Friday, June 28, 2013

Pitfall (Otoshiana) (1962)

Few films make you smile with its delightfully wry humour and at the same time punch you in the guts with its sheer intensity. Hiroshi Teshigahara's debut feature film "Pitfall" AKA "Otoshiana" (1962) is one of those films. Set against the backdrop of the Japanese mining industry in the 1960s, and its segregation into various factions and unions based on dissenting ideologies or differing loyalties to the powers that be, "Pitfall" dwells on the life (and death) of a simpleton mining labourer (Hisashi Igawa) who lives an almost wandering life with his little son. He moves from employer to employer, is a self-admitted deserter, but wishes to earn good money with his hard work.

A mining job offer in a nearby village, that lands in his lap in a rather strange and seemingly easy manner, leads him to an almost deserted place, with not a single soul nearby to even ask for directions. After finally stumbling upon a sole being in the entire town, a shopkeeper woman, he is led to a route across the desolate village, where he is pursued and murdered by a mysterious man clad in a white suit! It all takes a deliriously weird turn when the protagonist rises from the dead, and his ghost, a restless soul comes into being, in order to seek some answers….

Teshigahara, with a screenplay by Kobo Abe, adapted from his own novel, makes an earnest attempt to create a sense of foreboding and an eerie emptiness, shot on an isolated location of empty dwellings. While visualizing Abe's story must've been a mighty challenging task, Teshigahara, with his inborn visual panache, captures bleak desolation and creates unsettling atmospherics like very few filmmakers manage, let alone, in a debut feature. There are long languid shots, full sweaty close-ups which were later improved upon in the follow up to this film "The Woman in the Dunes" (1964). Almost in equal doses are quick jump cuts, especially in the scenes focusing on the ghosts. All this amidst an almost metallic, discordant score by Toru Takemitsu that adds to the dreary mood. Once in a while the mood is lightened up with dark humour.

Teshigahara fuses neorealism with surrealism in a blend so homogeneous, neither aspect comes across as misplaced. The two facets meld seamlessly in this strange yet familiar tale, full of characters who are flesh-and-blood real, as well as their own, otherworldly ghostly selves who make appearances in the story's critical junctures. Just as the protagonist's ghost appears, he begins to see several people in the apparently empty village; but these people are his own kind; lost souls, the spirits of the oppressed dead, mostly miners, who probably could never rest in peace! It's a world right out of a classic ghost story set in contemporary times, where the dead and the living cohabit - an idea explored much later in films like "The Sixth Sense"(1999) and "The Others"(2001), albeit in the Hollywood culture of gimmicky story-telling. This in itself instantly catapults "Pitfall" to a status of a film way ahead of its time, a bold move, especially for a debut feature!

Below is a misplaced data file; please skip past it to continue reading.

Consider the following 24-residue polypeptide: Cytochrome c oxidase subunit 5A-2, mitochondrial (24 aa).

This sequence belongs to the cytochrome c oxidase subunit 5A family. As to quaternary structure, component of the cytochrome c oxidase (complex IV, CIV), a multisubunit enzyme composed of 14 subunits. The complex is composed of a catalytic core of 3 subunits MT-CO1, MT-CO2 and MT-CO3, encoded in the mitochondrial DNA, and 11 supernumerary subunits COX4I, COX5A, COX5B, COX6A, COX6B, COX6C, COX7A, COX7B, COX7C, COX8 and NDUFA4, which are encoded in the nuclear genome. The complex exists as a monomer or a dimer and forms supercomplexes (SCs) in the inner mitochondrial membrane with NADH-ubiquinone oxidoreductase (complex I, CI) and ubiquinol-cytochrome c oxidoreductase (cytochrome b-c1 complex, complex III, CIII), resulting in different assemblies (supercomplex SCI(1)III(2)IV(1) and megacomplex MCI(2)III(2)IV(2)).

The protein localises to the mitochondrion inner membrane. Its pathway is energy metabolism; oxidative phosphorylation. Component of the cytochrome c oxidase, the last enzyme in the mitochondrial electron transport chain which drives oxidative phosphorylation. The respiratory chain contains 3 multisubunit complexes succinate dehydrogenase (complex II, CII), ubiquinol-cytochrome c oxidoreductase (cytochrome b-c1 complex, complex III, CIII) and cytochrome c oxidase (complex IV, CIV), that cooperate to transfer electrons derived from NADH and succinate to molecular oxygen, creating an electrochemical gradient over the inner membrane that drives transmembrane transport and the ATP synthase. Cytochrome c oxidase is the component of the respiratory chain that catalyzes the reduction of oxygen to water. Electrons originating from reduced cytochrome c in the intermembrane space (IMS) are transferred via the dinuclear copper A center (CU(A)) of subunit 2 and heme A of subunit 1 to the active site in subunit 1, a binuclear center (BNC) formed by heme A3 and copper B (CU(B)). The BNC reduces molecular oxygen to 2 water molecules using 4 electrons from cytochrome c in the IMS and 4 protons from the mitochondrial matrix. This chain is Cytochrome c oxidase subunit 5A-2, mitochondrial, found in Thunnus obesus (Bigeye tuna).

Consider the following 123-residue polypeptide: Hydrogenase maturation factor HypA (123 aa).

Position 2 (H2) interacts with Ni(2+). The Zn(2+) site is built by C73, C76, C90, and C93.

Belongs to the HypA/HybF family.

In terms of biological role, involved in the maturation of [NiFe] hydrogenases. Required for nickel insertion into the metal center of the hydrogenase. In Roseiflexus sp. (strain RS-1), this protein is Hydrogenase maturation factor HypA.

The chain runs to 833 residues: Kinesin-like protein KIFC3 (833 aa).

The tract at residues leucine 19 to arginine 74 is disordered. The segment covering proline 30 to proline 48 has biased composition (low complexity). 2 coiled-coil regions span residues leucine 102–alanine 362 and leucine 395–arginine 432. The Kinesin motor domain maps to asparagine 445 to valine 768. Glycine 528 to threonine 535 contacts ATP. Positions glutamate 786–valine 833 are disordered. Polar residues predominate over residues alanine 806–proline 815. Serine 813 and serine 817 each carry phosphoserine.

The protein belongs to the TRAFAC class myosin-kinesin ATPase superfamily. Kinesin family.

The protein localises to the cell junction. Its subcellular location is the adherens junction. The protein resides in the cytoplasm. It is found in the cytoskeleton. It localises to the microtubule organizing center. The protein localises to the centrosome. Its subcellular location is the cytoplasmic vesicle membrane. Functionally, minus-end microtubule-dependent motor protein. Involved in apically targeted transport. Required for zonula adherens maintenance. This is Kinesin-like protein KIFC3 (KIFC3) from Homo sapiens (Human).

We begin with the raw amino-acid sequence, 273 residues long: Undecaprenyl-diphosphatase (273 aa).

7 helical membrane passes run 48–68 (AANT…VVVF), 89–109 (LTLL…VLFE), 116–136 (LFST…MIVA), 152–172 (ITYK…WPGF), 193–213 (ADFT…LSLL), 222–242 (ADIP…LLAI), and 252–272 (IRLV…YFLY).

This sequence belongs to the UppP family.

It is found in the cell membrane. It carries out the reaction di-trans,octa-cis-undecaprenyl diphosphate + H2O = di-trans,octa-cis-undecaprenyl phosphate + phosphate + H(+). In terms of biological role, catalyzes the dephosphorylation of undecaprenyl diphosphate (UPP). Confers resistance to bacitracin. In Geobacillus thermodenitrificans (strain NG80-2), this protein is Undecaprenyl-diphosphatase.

The character that triggers all the action, the mysterious killer appears more than once, in a single costume, like Death itself, rides a moped, delivers his lines in a deadpan voice and speaks through his droopy eyes. Who are his employers? Or is he his own?  Then there's the young son. The aimless, cold, kid, who prima facie doesn’t seem to share any special connection with his father. He just tags along. Initially nonchalant, he wanders about skinning innocent frogs and peeping through holes. It is only towards the end that he appears to be affected by the happenings around him. Always a mute spectator, his eventual breakdown scene highlighting his tiny visage is heartbreaking! The kid is terrified and puzzled. 

So are the ghosts of those killed. It is the kind of mystery, the solution to which one cannot see coming from a hundred miles away. As the mystery unfolds for the viewer, a complex plot surrounding union tiffs and conspiracies hatched by the brass comes to light, but does the ghost of the protagonist ever find out the truth behind his killing? "I will never be able to rest in peace until I find out", he laments. And indeed so; for who would gain from killing an insignificant labourer who's also a stranger to the place?

But Teshigahara is more interested in the inherent confusion and vagueness that results from the gaps between classes, their motives, the lack of communication and the purpose of their existence. He has said that this film is a documentary fantasy. He couldn't have described it more aptly. It is a strong statement on the exploitation of the poor and helpless at the hands of the powerful. In the beginning, some stock footage of real life mining disasters and accidents is shown in its painful entirety. The footage appears out of place, almost out of nowhere, as the protagonist ponders over the kind of life he is doomed to live. But it is not without purpose. The essence of this unique and complex story stems from this very musing. The relentless questioning by the ghosts, despite knowing that no living being can ever hear them, is a metaphor for how voices of the oppressed go unheard. Questions are never answered. Wishes are never fulfilled.

In the end, what "Pitfall" brings out is the futility of extreme human actions. If death is the end to everything, we all have the same destiny. What is gained through elaborate scheming and cutting throats? But it is usually too late to regret. Rifts, rivalries and several corpses and ghosts later, Teshigahara takes us towards the film's inevitable culmination with an ironic image; the shot of a bandana with the word "Unite" written on it, drowning down in the marsh….

Score: 10/10


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